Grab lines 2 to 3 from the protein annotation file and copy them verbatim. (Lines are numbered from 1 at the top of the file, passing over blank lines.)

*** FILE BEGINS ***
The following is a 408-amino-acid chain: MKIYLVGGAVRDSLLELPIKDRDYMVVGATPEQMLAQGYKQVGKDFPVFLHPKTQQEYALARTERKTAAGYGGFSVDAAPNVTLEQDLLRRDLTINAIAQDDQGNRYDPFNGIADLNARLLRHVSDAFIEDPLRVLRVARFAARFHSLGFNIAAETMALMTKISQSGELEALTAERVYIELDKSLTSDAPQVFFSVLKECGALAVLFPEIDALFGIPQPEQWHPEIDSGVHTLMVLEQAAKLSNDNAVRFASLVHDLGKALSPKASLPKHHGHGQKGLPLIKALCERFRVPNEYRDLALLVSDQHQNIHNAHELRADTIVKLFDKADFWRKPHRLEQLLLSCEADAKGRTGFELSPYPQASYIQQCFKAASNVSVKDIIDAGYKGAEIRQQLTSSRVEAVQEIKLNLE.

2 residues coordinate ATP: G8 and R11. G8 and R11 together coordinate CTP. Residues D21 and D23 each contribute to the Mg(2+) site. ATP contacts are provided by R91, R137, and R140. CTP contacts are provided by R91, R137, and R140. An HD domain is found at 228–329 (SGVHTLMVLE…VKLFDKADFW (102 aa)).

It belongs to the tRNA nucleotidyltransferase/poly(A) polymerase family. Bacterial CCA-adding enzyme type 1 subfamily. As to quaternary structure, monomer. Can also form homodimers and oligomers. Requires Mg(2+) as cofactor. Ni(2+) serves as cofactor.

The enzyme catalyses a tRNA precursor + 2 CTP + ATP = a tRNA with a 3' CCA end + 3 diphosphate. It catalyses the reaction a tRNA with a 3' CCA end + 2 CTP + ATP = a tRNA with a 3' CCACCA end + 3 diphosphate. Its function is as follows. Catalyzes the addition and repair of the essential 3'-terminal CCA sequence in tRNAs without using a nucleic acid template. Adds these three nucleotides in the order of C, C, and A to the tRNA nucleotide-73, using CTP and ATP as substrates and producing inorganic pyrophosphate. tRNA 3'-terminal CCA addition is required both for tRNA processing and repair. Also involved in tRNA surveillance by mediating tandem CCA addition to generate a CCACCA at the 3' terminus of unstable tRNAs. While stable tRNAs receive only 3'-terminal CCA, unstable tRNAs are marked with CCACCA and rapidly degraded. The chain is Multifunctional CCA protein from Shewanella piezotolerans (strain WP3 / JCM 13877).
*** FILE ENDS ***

2 residues coordinate ATP: G8 and R11. G8 and R11 together coordinate CTP. Residues D21 and D23 each contribute to the Mg(2+) site. ATP contacts are provided by R91, R137, and R140. CTP contacts are provided by R91, R137, and R140. An HD domain is found at 228–329 (SGVHTLMVLE…VKLFDKADFW (102 aa)).

It belongs to the tRNA nucleotidyltransferase/poly(A) polymerase family. Bacterial CCA-adding enzyme type 1 subfamily. As to quaternary structure, monomer. Can also form homodimers and oligomers. Requires Mg(2+) as cofactor. Ni(2+) serves as cofactor.